As with everything, no matter how you act or behave it will certainly not make everyone happy.

  2. Congratulations on being published in Newsweek! I do think Hillary cares about women, but I don’t believe it’s a gender-based defense. I think it’s simply her style to fight for the “underdogs.” What she considers the minority.

  3. Estelle, this is awesome and I did see your original article. Truly so proud of you my sweet friend and couldn’t be happier for this and all your success so far! 😉

  4. Wow. Newsweek! But I’m not surprised. You’re a terrific writer who is always timely, insightful and fun to read. Always enjoy your work and this is no exception. I guess I’m one of the few folks who was fine with Hillary’s cookies and teas statement. It seemed an honest expression of who she was rather than a dismissal of others. I, like Hillary, was a lawyer, but once my son was born I chose to be a stay home mom. I believe that while Hillary didn’t take this path, she supports those of us who do.

  5. Yes, congrats on your accomplishments! That’s wonderful news. I’m not a fan of Hillary either but I would be interested to read more about her – it might change my opinion for sure.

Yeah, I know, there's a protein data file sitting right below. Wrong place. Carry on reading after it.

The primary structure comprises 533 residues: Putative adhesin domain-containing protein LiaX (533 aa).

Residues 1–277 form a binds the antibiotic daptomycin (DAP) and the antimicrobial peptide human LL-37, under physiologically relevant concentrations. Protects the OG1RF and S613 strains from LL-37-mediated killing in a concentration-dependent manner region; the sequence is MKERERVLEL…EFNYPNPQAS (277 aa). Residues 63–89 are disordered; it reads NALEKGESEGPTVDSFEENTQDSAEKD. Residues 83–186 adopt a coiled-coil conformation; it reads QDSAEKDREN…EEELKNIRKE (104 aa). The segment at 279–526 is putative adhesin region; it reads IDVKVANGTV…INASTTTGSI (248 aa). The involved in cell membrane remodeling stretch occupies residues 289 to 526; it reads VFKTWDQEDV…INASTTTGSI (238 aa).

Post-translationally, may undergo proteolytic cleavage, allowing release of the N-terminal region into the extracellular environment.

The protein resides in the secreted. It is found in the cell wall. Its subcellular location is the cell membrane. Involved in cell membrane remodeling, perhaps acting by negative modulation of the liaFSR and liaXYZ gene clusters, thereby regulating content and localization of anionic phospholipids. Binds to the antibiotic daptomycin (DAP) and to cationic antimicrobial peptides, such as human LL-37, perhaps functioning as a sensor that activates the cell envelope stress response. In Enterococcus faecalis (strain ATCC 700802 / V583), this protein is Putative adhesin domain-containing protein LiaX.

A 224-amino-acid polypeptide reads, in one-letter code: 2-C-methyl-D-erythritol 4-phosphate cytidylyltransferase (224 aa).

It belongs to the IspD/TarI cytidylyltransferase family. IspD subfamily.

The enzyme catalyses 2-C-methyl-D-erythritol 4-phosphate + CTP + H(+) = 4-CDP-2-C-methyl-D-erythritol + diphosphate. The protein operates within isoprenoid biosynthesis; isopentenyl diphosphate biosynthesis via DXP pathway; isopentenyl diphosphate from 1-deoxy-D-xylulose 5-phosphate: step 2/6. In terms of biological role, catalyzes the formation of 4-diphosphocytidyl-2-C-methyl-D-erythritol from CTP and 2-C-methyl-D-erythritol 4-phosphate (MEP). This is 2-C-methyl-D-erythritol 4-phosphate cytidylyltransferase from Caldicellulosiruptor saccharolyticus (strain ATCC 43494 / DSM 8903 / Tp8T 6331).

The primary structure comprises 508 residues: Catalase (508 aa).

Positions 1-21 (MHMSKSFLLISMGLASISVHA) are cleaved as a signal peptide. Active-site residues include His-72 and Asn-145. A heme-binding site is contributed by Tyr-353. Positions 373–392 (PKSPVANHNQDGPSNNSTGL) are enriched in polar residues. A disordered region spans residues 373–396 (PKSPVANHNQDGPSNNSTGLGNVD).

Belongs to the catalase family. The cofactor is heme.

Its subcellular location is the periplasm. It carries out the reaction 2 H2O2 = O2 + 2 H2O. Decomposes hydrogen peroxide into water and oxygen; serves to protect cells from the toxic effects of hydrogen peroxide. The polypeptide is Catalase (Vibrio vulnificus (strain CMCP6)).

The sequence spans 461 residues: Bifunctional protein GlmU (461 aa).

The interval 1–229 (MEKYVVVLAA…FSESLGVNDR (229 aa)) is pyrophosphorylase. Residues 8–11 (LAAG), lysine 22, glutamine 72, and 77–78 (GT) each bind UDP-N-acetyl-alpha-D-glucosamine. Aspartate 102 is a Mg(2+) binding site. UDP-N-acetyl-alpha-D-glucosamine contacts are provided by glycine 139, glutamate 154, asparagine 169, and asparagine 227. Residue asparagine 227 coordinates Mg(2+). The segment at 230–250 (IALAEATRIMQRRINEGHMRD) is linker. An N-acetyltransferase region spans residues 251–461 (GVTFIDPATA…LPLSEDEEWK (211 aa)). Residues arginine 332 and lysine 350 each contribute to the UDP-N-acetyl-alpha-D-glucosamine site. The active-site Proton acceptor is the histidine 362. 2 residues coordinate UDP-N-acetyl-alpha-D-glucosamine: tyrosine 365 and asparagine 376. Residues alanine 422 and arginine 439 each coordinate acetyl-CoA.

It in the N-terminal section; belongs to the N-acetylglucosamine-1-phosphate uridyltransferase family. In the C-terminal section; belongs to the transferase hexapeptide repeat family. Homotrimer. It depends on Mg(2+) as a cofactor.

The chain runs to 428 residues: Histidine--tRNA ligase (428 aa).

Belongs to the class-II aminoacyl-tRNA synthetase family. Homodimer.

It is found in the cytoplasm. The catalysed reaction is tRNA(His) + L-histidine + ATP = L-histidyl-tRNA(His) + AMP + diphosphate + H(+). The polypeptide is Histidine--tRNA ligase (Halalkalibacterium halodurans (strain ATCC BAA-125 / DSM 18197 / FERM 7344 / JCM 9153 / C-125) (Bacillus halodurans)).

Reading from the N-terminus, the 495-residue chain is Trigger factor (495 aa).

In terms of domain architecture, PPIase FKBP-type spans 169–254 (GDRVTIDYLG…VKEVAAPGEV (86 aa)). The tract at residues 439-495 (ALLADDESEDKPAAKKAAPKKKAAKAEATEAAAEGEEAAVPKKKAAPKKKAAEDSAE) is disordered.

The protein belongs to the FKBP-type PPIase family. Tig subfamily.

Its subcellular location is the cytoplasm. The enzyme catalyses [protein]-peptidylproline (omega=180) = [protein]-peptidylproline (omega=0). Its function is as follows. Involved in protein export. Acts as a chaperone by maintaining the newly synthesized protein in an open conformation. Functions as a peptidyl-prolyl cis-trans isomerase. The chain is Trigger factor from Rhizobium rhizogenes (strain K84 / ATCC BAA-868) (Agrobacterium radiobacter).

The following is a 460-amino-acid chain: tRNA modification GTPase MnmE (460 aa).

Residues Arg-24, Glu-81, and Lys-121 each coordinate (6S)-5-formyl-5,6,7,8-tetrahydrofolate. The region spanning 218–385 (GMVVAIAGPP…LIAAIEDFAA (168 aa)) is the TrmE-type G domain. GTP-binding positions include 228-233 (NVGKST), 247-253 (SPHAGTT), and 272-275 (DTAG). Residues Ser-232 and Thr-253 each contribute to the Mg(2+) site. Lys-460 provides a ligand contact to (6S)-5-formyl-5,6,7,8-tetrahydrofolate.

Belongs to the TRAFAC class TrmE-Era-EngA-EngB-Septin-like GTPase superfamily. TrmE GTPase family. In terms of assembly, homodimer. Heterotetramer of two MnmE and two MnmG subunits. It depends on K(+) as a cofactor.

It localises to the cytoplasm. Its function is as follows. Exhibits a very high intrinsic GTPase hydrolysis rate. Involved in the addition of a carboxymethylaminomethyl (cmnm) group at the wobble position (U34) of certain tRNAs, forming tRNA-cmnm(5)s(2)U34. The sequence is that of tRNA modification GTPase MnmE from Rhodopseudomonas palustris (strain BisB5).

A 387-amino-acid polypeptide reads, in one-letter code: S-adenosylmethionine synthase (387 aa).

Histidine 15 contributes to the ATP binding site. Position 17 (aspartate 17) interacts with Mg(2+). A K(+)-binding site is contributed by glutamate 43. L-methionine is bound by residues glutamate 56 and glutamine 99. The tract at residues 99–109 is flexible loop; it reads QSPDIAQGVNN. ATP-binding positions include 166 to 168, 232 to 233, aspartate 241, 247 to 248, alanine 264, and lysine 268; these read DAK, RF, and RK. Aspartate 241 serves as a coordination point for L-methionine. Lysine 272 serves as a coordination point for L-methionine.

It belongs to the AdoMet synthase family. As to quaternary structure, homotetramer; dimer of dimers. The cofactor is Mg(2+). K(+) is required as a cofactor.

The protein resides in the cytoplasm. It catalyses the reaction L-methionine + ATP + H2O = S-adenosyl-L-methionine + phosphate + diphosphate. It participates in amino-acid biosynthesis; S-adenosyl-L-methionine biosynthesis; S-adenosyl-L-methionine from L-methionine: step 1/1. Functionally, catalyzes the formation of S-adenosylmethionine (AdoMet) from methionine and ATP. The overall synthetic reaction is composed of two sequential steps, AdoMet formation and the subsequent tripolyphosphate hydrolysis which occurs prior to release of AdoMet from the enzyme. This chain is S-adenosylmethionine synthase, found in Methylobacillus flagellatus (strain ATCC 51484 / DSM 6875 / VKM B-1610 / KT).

6. Congratulations Estelle you are everywhere!
    I look forward to finishing your chapter and reading the rest of the book. I am not a Hilary fan but I am curious to know what everyone thinks and why.

  7. Congrats, Estelle! I’m a big fan of Hillary and agree with Helene – she’s certainly not perfect but I think she’s the only one who will come down hard on the NRA. And she’s genuinely a huge proponent of women’s rights, which is more than her Republican opponents can say – and that’s a big deal to me, as it should be to all women.

  8. As Carol said, you are on fire, girl! So proud of you. I am a Hillary supporter but I would never claim she’s perfect. You know what will sway me this election? The candidate who comes out most strongly for gun control. And that might just be her.

  9. I have long been fascinated with Hilary, she is a such an interesting political figure. I’m neither for or against her, simply because I don’t think any of us have the real truth. Who she really is remains a mystery to me. I am being to believe she has an unquenchable thirst for power.
    Thank you for your well researched, well written article!
    Kimberly XO

  10. You are setting the world on fire with your work! I have been all over the board on Hillary but largely supportive. We want her and life to be black and white, but…it’s not.

  11. Hillary lost me with the cookie statement. I had been home for a while raising children after working at a very difficult job. Her dismissive style has never left her. Except for not being able to dismiss a philandering husband. After watching clintons team deride the women he abused with sayings of “if you drag a dollar bill through a trailer park these are things you will pick up” I realized she doesn’t really have the backs of women, she just has a need for power. She will use gender if she thinks it will help her get elected.